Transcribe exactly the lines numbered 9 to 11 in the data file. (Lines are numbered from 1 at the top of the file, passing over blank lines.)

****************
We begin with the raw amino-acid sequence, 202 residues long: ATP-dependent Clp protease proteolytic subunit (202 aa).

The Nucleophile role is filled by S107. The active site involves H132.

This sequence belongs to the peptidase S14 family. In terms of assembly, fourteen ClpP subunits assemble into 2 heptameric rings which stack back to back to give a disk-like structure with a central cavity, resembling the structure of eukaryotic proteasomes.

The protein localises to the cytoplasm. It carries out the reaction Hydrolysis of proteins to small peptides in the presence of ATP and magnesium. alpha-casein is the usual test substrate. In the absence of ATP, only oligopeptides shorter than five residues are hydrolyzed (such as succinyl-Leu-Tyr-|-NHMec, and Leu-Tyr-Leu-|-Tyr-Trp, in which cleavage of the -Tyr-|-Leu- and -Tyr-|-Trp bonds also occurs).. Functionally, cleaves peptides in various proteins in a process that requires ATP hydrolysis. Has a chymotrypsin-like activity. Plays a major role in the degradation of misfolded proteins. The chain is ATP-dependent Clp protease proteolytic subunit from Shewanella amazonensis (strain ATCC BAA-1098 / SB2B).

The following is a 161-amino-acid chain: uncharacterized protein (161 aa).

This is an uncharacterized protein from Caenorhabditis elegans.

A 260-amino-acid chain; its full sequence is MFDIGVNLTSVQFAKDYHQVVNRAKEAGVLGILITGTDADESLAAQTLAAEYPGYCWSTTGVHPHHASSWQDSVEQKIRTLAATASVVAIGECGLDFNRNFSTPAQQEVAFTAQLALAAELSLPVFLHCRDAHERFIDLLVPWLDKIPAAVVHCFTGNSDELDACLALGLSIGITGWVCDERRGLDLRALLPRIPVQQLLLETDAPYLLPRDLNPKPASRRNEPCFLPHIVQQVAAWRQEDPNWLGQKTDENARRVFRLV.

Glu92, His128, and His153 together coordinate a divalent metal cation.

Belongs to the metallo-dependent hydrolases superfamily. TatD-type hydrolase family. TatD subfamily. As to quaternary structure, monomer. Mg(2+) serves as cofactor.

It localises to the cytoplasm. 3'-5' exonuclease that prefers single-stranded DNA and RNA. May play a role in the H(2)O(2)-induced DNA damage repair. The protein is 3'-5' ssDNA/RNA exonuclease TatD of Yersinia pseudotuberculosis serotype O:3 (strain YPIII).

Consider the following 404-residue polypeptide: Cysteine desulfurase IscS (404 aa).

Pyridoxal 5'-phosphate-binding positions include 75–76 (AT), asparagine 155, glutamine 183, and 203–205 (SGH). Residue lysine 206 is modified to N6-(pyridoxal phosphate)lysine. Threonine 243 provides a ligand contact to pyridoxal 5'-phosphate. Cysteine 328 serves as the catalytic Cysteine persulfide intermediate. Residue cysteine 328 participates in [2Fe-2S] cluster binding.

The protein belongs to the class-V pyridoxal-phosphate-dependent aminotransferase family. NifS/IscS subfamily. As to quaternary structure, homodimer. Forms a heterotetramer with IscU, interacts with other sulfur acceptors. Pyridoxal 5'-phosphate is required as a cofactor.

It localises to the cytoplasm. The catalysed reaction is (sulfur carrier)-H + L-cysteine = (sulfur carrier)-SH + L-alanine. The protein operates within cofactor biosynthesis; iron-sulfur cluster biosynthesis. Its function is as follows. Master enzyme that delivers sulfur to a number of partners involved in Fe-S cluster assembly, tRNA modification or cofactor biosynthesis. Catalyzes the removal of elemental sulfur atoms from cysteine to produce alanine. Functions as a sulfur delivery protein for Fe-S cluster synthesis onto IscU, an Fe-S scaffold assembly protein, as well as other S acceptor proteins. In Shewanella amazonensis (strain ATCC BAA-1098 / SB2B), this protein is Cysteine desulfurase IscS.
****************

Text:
Belongs to the metallo-dependent hydrolases superfamily. TatD-type hydrolase family. TatD subfamily. As to quaternary structure, monomer. Mg(2+) serves as cofactor.

It localises to the cytoplasm. 3'-5' exonuclease that prefers single-stranded DNA and RNA. May play a role in the H(2)O(2)-induced DNA damage repair. The protein is 3'-5' ssDNA/RNA exonuclease TatD of Yersinia pseudotuberculosis serotype O:3 (strain YPIII).

Consider the following 404-residue polypeptide: Cysteine desulfurase IscS (404 aa).